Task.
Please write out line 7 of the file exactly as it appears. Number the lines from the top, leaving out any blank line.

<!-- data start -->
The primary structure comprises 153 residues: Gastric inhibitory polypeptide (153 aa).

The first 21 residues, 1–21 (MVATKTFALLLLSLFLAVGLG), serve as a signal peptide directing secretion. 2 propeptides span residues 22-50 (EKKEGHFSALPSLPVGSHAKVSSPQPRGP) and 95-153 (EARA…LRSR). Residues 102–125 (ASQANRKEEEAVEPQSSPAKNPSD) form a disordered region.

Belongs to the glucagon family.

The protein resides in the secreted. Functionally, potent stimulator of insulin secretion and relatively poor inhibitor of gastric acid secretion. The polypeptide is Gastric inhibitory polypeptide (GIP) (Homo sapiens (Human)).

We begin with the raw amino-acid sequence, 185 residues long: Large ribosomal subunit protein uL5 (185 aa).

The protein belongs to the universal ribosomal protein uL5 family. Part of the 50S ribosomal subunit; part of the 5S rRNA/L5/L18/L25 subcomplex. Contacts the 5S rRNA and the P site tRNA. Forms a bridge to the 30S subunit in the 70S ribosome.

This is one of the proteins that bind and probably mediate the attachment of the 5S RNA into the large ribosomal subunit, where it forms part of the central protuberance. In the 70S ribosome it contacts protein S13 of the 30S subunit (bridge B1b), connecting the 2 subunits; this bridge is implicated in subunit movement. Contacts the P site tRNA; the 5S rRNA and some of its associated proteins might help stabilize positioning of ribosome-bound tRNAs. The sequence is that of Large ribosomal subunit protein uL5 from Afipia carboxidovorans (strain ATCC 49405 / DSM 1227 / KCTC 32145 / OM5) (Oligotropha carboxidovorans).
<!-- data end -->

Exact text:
This is one of the proteins that bind and probably mediate the attachment of the 5S RNA into the large ribosomal subunit, where it forms part of the central protuberance. In the 70S ribosome it contacts protein S13 of the 30S subunit (bridge B1b), connecting the 2 subunits; this bridge is implicated in subunit movement. Contacts the P site tRNA; the 5S rRNA and some of its associated proteins might help stabilize positioning of ribosome-bound tRNAs. The sequence is that of Large ribosomal subunit protein uL5 from Afipia carboxidovorans (strain ATCC 49405 / DSM 1227 / KCTC 32145 / OM5) (Oligotropha carboxidovorans).